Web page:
development programme. It spurred Indian dairy industry to launch white revolution.

Dairy co-operatives
Co-operative type of organization for development has envisaged many
advantages.
1. It can consider needs of the producers and frame laws accordingly.

2. It is possible to development rural leadership to help the milk producers.

3. It is expected lt. reduce the exploitation of private middlemen besides assuring


uniform price land prompt payment.

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Federal from of co-operative system is intended to ensure unbroken link for
village level to state level and safeguard interests of milk producer

In our country, the co-operative movement developed due to the initiative of


the government. The members of co-operative organization could not contribute
fully contributing a substantial part of the share capital.

It was only during the 1950`s that Tamilnadu, Gujarat, and Utter Pradesh took
some important steps in organizing dairy co-operatives. Amul, the most significant
and prestigious venture in the dairy cooperative sector, provided a model for the milk
producer’s cooperative in Gujarat and other states, such co-operative played an
important role in creasing milk production as well.

To provide guidance and policy direction states level federation of co-


operatives have been formed in different states.

In the sphere of co-operation the number of Amul pattern organized societies


under operation flood. The milk produced and sold through co-operatives fetched
around 8.2 cores a day adding up to 2067 cores per year.

Credit supply for dairy co-operation :


The national co-operative Development Corporation has been providing
financial assistance to dairy cooperatives for organizing medium and small sized
dairy processing plants and milk chilling centers. The corporation has sanctioned a
total loan assistance of Rs.633 lakh for establishment of 29 cooperative dairy units.

In addition to small framers development agency (SFDA) marginal framers


and agricultural labour agency (MFAL) Integrated rural development (IRD) which
have are special providing incentives to lending agencies, the cooperative credit
structure has provided for medium term loans for purchase of milk cattle.

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Growth of dairy development

The dairy development contributed to the Indiana development also:

1. India ranks number one in milk production.

2. It achieved its target with 4.6% annual compound growth rate against 4.2%
envisaged in seventh plan.

3. It has achieved the targets of l63 million tons plan.

4. The per capital availability of milk i9s anticipated to increase from 1995 to 1998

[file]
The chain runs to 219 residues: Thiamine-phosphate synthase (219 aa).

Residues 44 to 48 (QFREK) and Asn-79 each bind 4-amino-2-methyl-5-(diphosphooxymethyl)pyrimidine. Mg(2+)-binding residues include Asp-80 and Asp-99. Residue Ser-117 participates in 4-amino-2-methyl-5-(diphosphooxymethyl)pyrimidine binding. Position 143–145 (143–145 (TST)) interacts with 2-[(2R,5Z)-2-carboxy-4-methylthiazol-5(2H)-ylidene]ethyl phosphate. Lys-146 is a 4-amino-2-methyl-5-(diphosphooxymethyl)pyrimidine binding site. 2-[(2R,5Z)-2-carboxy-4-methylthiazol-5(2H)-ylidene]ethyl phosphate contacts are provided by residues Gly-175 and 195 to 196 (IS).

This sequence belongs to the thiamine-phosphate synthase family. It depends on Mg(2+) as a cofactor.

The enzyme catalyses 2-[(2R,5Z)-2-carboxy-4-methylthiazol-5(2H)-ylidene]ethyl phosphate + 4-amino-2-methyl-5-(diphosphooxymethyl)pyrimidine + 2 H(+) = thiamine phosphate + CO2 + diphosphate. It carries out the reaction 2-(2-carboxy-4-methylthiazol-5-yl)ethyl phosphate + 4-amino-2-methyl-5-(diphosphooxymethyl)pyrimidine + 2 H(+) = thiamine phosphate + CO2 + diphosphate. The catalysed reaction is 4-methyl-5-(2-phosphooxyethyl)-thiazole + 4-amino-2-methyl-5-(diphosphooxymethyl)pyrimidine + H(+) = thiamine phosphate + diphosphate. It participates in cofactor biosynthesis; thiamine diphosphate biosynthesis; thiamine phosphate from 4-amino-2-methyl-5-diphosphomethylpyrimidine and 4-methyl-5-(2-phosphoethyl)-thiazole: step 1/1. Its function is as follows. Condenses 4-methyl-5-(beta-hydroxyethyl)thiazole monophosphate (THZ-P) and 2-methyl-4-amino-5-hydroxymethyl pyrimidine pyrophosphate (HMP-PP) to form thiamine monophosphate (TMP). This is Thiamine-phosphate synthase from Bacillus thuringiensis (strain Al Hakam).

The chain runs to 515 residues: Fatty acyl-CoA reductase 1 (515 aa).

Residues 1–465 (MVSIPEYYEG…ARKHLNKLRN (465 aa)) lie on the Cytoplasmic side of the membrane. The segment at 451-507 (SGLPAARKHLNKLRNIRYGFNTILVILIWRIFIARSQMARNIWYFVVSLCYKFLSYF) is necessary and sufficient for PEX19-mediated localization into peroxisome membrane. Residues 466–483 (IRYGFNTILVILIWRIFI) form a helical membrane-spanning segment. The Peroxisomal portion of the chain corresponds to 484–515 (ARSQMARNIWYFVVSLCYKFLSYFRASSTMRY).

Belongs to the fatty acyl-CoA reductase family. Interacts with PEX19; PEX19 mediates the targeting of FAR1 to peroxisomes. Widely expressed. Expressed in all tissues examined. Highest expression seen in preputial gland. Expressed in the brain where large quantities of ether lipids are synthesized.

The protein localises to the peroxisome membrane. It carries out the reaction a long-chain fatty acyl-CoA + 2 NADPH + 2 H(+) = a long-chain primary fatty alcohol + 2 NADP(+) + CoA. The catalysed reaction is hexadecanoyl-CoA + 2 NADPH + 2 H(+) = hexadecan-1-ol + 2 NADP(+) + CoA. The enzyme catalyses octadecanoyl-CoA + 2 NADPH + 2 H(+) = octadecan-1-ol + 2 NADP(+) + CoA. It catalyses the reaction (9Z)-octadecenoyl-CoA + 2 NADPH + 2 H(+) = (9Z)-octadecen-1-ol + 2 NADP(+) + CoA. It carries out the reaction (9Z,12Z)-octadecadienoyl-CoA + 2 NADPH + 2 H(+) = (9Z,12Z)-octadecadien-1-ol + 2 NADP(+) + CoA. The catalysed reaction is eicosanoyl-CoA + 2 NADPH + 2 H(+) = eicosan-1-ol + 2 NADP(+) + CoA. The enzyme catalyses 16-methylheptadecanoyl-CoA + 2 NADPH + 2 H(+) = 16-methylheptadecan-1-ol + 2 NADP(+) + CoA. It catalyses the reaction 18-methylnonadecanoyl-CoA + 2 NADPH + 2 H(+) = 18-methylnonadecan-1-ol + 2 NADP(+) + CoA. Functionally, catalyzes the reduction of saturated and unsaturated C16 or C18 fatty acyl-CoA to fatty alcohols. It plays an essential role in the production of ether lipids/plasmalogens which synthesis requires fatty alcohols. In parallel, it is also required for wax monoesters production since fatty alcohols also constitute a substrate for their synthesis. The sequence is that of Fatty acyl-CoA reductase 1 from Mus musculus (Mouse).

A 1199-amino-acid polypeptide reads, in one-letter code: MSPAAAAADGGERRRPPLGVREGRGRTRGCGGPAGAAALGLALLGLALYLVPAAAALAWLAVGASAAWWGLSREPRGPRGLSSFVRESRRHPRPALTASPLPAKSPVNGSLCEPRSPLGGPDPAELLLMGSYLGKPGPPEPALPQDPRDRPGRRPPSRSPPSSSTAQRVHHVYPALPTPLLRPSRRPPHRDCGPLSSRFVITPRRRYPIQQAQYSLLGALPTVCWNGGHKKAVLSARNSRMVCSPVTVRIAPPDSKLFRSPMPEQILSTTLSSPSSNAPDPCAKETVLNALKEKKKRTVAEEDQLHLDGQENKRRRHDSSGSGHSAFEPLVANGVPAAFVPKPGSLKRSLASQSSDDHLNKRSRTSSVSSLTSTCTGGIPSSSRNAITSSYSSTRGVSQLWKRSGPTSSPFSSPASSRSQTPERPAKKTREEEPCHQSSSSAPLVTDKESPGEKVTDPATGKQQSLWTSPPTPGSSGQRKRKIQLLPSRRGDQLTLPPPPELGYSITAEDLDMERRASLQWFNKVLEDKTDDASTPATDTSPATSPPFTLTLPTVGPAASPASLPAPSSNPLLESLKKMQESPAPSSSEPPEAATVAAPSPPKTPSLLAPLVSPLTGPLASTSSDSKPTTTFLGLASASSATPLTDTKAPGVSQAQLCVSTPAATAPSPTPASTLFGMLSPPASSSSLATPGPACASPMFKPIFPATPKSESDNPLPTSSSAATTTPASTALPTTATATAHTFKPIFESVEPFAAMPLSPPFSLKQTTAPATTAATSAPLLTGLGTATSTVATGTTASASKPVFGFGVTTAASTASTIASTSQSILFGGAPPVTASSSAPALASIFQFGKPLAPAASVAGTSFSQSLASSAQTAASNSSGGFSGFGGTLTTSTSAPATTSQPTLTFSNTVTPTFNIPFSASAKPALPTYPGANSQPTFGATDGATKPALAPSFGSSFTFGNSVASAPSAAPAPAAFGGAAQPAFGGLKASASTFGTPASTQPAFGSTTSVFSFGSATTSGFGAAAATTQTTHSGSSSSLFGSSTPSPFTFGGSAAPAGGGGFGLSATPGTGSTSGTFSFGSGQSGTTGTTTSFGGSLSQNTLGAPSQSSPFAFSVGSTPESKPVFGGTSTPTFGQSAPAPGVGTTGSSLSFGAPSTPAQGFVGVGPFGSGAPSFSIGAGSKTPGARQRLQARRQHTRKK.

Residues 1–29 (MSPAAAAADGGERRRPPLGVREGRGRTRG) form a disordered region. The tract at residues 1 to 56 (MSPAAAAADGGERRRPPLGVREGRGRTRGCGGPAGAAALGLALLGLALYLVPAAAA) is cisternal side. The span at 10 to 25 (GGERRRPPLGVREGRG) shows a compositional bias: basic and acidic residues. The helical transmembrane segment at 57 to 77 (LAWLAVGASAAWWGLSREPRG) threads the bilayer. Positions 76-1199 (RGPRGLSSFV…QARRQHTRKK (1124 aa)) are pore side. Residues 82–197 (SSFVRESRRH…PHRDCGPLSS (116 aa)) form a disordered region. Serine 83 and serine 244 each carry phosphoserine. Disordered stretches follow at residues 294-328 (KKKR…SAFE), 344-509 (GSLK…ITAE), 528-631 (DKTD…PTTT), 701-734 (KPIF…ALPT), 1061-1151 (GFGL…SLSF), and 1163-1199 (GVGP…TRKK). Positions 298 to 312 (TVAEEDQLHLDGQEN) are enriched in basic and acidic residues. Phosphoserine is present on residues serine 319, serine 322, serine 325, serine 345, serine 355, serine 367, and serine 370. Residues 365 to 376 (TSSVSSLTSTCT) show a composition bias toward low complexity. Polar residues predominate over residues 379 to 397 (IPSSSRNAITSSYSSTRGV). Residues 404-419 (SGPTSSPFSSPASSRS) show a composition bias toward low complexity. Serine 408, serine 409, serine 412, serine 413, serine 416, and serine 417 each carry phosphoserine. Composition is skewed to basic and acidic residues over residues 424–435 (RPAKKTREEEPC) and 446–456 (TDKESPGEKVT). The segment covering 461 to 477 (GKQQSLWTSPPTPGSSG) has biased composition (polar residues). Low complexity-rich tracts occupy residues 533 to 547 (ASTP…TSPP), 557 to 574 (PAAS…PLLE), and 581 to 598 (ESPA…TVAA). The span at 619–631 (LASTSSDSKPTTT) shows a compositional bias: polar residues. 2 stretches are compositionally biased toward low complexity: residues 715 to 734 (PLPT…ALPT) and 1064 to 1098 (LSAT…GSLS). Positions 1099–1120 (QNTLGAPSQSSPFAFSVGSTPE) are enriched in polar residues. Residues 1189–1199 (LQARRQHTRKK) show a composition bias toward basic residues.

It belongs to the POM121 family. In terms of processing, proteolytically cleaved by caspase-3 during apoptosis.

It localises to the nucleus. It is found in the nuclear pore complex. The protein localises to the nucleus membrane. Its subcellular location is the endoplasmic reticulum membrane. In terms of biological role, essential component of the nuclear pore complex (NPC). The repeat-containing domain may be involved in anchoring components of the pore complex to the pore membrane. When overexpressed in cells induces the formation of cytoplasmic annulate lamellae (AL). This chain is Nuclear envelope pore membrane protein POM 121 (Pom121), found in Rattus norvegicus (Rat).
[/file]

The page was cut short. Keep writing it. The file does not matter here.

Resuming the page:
for human population 908 millions.

5. Besides this milk operations food programme has achieved success in other
fronts also. Import of milk solids has been already ended and India recently
exported 80,000 tons of milk.

6. India refused commodity laid of about l35 cores from European Economic
Community, which gives an assuring picture of total self-reliance and near self-
sufficiency in milk productions.

Need for dairy development :


The serous constraint is that Indian agriculture faces the problem of disguised
unemployment and the resultant problem of poverty and inequality of income
distribution. Hence the superman tall of planning is to train about reservoir by
creating employment opportunities and by analyzing the employed and unemployed
into productive works. Dairy forming is of such important in serving the purpose.

Dairy forming can also absorb large number of agricultural labour and rural
poor and it provides large-scale employment opportunities through out the year. The
subsidiary occupation is playing a vital role in improving rural economy which is
mainly agriculture, based. The advantage of dairy industry is that, gestation period is
very short and the benefits of development activities can be reaped soon.

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The dairy development activities were carried on the government through the
dairy development. Though dairy industry started as a service organization land
recognized as development in to a commercial organization.

Dairy development in Andhra Pradesh :


A dairy industry program was primarily carried out with the help of united
international children’s emergency fund. Food and agriculture organization and
freedom from hunger champion organization of United Kingdom, besides they
assisted a lot for the establishment of dairy units at Hyderabad and Vijayawada in
1969 which led to pioneer dairy development in Andhra Pradesh.

Andhra Pradesh has an excellent potential for milk production with


progressive farmers who are more reception to the new technology land scientific
practices. The estimated milk production is 40 lakh liters per day. Today a strong
wave of white revolution is sweeping crating New Hope of eliminating socioeconomic
imbalance. Andhra Pradesh is poised to be the dairy land of India playing an
important role in national milk gird.

Genesis of Andhra Pradesh dairy industry


Planning for organized dairy industry in Andhra Pradesh was conceived in
1956 and a pilot milk supply scheme was started in 1960 –61 as prelude for an
integrated milk project, Hyderabad and Vijayawada for which the UNICEF gifted
dairy equipment valued at Rs.1 core with the main objective of linking up and
supplying surplus from producing area to consuming area.